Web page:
A “win-win situation overall”: lessons from tobacco industry influence of the negotiation of the North American Free Trade Agreement
Kelley Lee 1  
,  
 
 
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1
Simon Fraser University, Faculty of Health Sciences, Canada
2
University of York, Department of Politics, United Kingdom
Publish date: 2018-03-01
 
Tob. Induc. Dis. 2018;16(Suppl 1):A51
KEYWORDS
WCTOH
 
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ABSTRACT
Background:
NAFTA was the most expansive agreement of its kind when it came into force in 1994. Contemporary trade negotiations grapple with how to deal with tobacco, but there is limited assessment of industry influence of past agreements and how adopted measures have impacted tobacco control.

Methods:
We reviewed internal documents dating from the 1980s to understand the industry's influence of NAFTA negotiations and implementation. We also analysed transnational tobacco companies' (TTCs) business strategies among NAFTA countries before and after the agreement using secondary sources, news articles, industry reports and policy documents. We compiled trade data using the UN Comtrade Database and Trade Map Databases. Data was organized by date and company, and iteratively reviewed to build a narrative related to the tobacco industry and NAFTA.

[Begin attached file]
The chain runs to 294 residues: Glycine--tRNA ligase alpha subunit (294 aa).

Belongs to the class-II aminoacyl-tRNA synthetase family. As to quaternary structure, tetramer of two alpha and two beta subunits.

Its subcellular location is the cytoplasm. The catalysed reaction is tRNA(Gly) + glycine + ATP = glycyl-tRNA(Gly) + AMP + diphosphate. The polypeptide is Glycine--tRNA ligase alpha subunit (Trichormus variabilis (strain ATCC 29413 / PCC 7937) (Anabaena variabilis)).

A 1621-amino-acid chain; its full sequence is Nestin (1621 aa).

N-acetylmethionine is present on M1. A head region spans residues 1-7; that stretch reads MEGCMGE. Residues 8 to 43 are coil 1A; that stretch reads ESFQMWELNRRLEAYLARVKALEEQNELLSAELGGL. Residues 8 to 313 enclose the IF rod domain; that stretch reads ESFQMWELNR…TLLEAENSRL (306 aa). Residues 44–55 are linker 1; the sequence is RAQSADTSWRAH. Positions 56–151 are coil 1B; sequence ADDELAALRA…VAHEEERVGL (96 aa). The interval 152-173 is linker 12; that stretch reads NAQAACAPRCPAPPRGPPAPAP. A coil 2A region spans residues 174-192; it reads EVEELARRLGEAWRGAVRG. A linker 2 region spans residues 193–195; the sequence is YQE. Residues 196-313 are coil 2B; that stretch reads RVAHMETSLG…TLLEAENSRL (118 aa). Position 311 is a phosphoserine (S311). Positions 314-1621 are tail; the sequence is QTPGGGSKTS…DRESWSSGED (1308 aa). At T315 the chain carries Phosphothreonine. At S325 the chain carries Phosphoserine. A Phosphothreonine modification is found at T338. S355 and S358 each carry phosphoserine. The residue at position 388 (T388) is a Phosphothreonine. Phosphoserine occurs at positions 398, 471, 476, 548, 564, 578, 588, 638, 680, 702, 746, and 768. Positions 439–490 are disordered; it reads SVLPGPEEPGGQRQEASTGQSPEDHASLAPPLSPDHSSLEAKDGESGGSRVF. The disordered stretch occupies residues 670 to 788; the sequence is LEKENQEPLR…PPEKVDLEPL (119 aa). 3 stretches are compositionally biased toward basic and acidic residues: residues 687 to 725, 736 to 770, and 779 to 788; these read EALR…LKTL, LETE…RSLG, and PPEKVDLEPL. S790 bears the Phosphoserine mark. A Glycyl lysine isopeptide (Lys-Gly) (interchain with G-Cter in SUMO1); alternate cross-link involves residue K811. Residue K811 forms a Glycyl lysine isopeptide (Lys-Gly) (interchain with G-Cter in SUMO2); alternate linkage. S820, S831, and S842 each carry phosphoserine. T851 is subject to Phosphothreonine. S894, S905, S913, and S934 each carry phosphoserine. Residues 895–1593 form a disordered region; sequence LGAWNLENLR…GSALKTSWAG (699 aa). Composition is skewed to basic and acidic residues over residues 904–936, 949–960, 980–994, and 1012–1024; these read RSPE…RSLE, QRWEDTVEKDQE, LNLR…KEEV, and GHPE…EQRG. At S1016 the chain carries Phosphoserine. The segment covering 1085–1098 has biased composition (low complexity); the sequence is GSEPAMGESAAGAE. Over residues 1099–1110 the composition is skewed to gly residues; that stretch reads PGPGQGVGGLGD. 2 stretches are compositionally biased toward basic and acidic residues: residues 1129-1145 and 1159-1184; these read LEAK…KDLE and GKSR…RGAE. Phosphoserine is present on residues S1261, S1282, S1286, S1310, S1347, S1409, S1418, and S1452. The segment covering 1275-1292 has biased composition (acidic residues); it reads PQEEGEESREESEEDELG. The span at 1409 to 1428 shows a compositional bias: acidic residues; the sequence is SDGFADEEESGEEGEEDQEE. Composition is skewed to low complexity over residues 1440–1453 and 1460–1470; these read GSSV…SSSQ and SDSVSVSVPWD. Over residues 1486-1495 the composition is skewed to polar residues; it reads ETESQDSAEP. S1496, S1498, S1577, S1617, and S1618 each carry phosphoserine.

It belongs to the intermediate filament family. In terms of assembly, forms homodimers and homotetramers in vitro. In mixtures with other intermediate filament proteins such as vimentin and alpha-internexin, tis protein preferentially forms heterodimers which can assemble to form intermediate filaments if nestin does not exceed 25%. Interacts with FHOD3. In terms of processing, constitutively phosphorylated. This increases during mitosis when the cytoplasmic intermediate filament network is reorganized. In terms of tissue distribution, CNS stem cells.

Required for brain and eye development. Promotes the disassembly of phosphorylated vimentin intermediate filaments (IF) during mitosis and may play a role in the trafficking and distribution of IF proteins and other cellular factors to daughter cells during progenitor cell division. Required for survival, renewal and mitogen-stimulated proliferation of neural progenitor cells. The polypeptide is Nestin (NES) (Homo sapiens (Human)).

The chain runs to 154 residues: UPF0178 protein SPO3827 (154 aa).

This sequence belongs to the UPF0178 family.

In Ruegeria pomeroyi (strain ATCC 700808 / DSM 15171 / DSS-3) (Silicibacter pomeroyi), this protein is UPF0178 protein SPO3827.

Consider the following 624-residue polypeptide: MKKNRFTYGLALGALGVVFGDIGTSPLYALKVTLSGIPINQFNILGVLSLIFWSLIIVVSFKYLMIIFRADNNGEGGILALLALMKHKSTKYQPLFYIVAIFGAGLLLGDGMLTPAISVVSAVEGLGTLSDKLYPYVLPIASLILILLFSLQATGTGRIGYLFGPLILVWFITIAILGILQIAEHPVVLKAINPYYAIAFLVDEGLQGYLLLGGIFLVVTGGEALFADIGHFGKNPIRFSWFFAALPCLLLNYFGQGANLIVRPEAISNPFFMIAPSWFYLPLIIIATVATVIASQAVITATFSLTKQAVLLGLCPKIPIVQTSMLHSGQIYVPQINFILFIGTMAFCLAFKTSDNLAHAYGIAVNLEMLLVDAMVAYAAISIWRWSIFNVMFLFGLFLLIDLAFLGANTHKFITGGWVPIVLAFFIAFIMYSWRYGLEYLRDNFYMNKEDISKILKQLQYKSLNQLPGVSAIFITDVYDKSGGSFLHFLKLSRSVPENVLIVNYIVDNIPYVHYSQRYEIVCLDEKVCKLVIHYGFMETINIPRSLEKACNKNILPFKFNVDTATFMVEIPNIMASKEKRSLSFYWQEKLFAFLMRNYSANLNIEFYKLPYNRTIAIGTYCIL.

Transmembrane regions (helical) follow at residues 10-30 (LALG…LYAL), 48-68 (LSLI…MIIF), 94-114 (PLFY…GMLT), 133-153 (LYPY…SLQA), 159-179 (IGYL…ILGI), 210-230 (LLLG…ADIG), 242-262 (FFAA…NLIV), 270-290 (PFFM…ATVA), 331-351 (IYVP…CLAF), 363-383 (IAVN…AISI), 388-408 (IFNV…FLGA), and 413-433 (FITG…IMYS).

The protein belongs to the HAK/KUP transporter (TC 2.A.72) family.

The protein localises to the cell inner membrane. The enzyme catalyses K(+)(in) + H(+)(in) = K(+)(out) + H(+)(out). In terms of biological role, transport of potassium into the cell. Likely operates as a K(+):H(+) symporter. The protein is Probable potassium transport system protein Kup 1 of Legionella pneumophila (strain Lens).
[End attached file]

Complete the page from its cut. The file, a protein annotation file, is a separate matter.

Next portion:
Results:
TTCs actively lobbied policymakers to include tobacco under NAFTA and specific provisions related to taxation, rules of origin and tariff rate quotas. The industry publicly argued that NAFTA would yield economic benefits to the US and Canada by increasing exports and employment. Privately, TTCs were planning to restructure operations on a North American scale towards a regional business strategy. This strategy was then pursued once NAFTA came into effect, resulting in large-scale decline of US and Canadian operations, and buying up of Mexican companies. TTCs consequently realised greater economies of scale, cheaper inputs and new market access.

Conclusions:
The tobacco industry has supported the inclusion of tobacco under trade and investment agreements on the grounds of economic benefits to signatory countries. NAFTA suggests the industry supports agreements to further regional and global business strategies. Far from serving the interests of local farmers and workers, NAFTA further enabled tobacco industry globalization. The findings provide evidence of the need to protect trade negotiations from industry influence, and reject industry efforts to leverage public health protections for promised economic gains.

eISSN:1617-9625